Bethlehem Shoals of The Classical: “As for the rest of the league, it may be hampered by this lack of easy angles or predictable questions. But to some extent, this is the NBA, and its unwieldy embrace of action, at their most pure. If the doldrums of sports is a season that never lets up, never translates itself into sound bites, and dares the fan to keep up with an all-or-nothing stake built in, then maybe we’ll see just how well we can do without media hand-holding. And, to crib a phrase from the league itself, how much we love this game when there’s nothing but that night’s action staring back at us.”
ESPN Stats and Info: “Kevin Durant had minimal success in the first 4 trips to Orlando of his NBA career. He was held to 16 or fewer points in 3 of those games and his team lost all 4. This week he’s played there twice — once in the All-Star Game — and he scored 18 points in the 4th quarter alone. It looks like he’s more comfortable in Orlando.”
Darnell Mayberry on last night’s win: “There’s a ton more to say about this one. Royal Ivey’s contribution, Daequan Cook‘s wild journey to the free throw line, the Thunder’s solid rebounding, OKC’s respectable ball security, the Thunder’s 35-point fourth quarter…You can go on and on about this one. But the most important thing is the Thunder gutted out a road win in the fourth quarter for the second night in a row. OKC again showed its toughness and ability to win close games, even when nothing’s going right. This is how playoff games are won. Remember these come May.”
From Elias: “Dwight Howard scored 33 points in the Magic’s loss on Thursday night, but his opposing center gained a small measure of revenge by winning the battle of the boards against the NBA’s leading rebounder. Kendrick Perkins outrebounded Howard, 11-9, marking only the second time in 19 head-to-head starts that Perkins pulled down more rebounds than Howard. The first was more than six years ago, during Howard’s second season in the league.”
Today’s the 50th anniversary of Wilt Chamberlain’s 100-point game. So I made the argument Kobe’s 81 was better.
Evan Dunlap of Orlando Pinstriped Post: “But the Thunder, on the second night of an all-road back-to-back, turned the game in the fourth, ratcheting up the defensive intensity to such a degree that the Magic struggled to even get shots up, let alone good ones. And at the offensive end, the combination of Durant and reserve swingman James Harden, the runaway favorite for the league’s Sixth Man of the Year Award, proved too much to handle. Harden got his by leaking out in transition, including one spectacular double-crossover and one-handed jam past a backpedaling Howard. Durant, meanwhile, did his thing in the halfcourt. The Thunder gave him the ball, spread out, and let him go to work. That’s all she wrote.”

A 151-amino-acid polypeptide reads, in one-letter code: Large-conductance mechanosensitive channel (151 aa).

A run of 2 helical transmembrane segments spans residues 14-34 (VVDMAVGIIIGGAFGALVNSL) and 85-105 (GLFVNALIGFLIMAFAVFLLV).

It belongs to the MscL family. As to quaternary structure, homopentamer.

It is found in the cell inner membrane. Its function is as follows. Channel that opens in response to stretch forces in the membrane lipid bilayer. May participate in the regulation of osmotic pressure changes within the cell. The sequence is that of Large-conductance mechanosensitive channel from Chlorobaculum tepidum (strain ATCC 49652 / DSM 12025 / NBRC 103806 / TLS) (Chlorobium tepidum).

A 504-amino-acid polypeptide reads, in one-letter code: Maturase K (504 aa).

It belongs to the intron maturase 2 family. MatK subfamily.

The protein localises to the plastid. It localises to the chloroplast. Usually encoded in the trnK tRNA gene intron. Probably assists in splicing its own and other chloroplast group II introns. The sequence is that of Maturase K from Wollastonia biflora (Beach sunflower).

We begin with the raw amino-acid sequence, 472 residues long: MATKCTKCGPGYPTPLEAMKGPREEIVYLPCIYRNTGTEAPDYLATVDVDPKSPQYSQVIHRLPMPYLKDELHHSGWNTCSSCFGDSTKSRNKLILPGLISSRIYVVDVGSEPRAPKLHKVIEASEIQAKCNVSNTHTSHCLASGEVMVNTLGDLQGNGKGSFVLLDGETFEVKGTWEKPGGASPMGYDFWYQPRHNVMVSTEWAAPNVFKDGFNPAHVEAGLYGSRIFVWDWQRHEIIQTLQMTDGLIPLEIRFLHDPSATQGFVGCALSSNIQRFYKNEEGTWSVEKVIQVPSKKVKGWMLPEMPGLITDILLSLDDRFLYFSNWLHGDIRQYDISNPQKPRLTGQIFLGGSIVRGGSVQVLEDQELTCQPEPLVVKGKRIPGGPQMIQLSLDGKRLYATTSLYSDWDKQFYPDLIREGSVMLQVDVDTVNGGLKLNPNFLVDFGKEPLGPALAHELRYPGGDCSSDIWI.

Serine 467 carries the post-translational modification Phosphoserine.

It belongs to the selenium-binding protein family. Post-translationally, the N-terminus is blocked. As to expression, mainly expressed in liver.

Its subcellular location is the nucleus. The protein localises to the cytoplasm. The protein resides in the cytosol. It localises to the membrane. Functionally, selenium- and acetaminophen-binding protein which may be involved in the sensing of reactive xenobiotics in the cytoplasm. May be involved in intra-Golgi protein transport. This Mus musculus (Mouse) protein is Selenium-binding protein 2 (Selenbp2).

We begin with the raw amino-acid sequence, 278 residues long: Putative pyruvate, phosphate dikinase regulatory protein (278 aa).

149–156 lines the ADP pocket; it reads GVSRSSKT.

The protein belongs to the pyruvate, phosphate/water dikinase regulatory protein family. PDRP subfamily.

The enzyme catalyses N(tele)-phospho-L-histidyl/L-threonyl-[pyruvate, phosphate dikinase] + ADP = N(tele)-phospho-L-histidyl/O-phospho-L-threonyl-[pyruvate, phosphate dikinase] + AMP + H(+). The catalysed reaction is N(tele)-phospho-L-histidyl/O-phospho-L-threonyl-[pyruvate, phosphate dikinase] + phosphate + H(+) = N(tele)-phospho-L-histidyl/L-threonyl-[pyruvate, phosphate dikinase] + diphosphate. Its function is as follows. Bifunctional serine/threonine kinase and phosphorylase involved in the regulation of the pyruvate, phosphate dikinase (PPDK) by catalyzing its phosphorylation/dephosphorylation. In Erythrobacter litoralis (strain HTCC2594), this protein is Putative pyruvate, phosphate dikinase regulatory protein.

Eddy Rivera of Magic Basketball: “No question the final and most important test for the Magic came in the fourth quarter as Westbrook and Durant started to come on. Once they started scoring, OKC tightened up a bit, and Orlando found themselves only up four with just six minutes remaining in the game. Kevin Durant was simply too much, though, down the stretch. He hit some huge shots including a three-pointer in Hedo’s face and a one-legged fadeaway that we can just call the dagger.”
Mike Prada of SBN on OKC’s flaws: “The Thunder’s over-reliance on their big men to help stop dribble penetration and contest shots kills them on the glass. It forces a perimeter player to rotate down onto a big man once the shot goes up, and that’s why they have trouble securing defensive rebounds. It’s why, even in this era of pseudo-zone defenses with big men helping guards, coaches hate allowing dribble penetration.”